NU Online News Service, Aug. 3, 12:21 p.m. EDT
The average cost of vehicle collision repairs in the second quarter declined by 3 percent compared with the same 2008 period, a data and solutions provider reported.
San Diego-based Mitchell International Inc. said the decrease was due to recession-related factors.
The company said its numbers reflect “the aging vehicle fleet and lower actual cash value that the current economic conditions have caused.”
Older cars on the road mean that cheaper used and remanufactured parts could be used for repairs, explained Greg Horn, Mitchell’s vice president of industry relations.
He said that typically, policy language for newer cars require that within certain time limitations–generally 12 months–only new and dealership parts may be used for repairs.
According to Mitchell, its systems data show the average initial appraisal for a repair in the second quarter was $2,391–down by $81 from $2,472 in 2008′s second quarter.
Mr. Horn said after an initial appraisal, the follow-up damage appraisal for cars generally runs about three percent higher. Using this “development factor,” Mitchell said the average damage appraisal on a slightly older vehicle is now $2,452.
The final repair cost, not including deductibles (average gross collision appraisal value) in the second quarter was $2,729, or three percent less than last year, but Mitchell said with the development factor it comes up with a gross collision appraisal value of $2,802–identical to the same quarter in 2008
Mitchell’s report said that at $11,995, the average actual cash value of vehicles appraised for collision losses during second-quarter 2009 reflects the aging vehicle fleet and lower ACV that the current economic conditions have caused.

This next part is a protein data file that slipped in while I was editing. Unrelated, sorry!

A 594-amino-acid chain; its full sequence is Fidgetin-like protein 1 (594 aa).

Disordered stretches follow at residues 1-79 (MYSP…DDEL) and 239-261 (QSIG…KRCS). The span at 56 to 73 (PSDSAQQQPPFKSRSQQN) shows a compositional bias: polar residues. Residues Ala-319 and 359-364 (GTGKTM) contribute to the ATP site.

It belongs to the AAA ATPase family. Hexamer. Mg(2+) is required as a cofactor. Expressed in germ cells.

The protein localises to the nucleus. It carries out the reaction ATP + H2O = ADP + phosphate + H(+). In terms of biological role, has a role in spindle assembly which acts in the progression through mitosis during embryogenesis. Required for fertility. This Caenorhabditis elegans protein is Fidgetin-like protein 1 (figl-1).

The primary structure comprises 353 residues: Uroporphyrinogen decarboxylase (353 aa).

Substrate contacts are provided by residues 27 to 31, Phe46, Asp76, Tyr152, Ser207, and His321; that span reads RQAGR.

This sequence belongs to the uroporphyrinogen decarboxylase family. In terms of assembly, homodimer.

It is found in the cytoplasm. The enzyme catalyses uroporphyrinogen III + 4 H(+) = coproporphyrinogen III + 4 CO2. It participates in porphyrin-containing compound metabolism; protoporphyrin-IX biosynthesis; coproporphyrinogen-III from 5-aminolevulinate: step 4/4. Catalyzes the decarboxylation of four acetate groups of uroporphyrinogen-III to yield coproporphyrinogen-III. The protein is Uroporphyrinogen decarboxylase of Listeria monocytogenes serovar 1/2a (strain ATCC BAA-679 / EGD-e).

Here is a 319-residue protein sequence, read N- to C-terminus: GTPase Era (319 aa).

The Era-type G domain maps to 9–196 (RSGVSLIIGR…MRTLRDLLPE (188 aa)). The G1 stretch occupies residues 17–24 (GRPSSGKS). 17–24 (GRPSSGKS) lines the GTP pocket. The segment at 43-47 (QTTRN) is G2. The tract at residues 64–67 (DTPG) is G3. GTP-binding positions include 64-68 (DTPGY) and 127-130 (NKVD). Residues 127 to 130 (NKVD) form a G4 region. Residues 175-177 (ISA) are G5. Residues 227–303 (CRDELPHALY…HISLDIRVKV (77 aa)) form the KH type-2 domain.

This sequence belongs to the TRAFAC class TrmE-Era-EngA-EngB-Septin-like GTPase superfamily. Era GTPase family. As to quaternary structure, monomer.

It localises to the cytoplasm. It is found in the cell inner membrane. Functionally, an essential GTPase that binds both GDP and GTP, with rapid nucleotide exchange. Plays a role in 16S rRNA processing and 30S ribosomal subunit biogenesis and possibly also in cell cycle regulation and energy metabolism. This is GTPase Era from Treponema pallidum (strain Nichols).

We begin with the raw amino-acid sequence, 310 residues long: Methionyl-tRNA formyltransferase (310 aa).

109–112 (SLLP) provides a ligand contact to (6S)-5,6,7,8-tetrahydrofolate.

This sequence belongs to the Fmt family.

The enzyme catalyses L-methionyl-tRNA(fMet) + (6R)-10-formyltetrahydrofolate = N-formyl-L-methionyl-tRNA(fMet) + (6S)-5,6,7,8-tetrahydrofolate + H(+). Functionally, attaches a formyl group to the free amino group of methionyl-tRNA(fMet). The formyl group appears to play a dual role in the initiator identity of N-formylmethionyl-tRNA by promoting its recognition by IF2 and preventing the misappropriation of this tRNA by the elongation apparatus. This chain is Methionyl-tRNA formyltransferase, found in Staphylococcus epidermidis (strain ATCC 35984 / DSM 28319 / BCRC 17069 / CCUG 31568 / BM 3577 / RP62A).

For comprehensive losses, such as storm damage or theft of a radio or airbag, the average gross appraisal was $2,320–a $118 decrease compared to $2,438 in second-quarter 2008. Applying the development factor for this data set produces an adjusted value of $2,374–a decrease of $64 from the same quarter in 2008, Mitchell said.
The decrease is likely due to the fact that hail storms causing damage were of modest severity, driving down the overall average for the second quarter of 2009, the firm speculated.
Mitchell said the initial industry average gross third-party property damage appraisal for damage caused by an insured driver was $2,156–compared to $2,222 in 2008–a $66 decrease.
Adding the “development factor” for this coverage type results in an adjusted appraisal value of $2,194–an overall $28 decrease or 1 percent from the same period in 2008.
In 2009, the second quarter average property damage appraised vehicle actual cash value was $10,741–”one of the lowest ACVs we’ve seen on third-party vehicles in years–again showing the aging of the average vehicle on the road in the U.S. today,” the report said
Mitchell said that while average part costs have gone up by 1 percent and paint material is up by 5 percent, repair labor costs have gone down by 2 percent.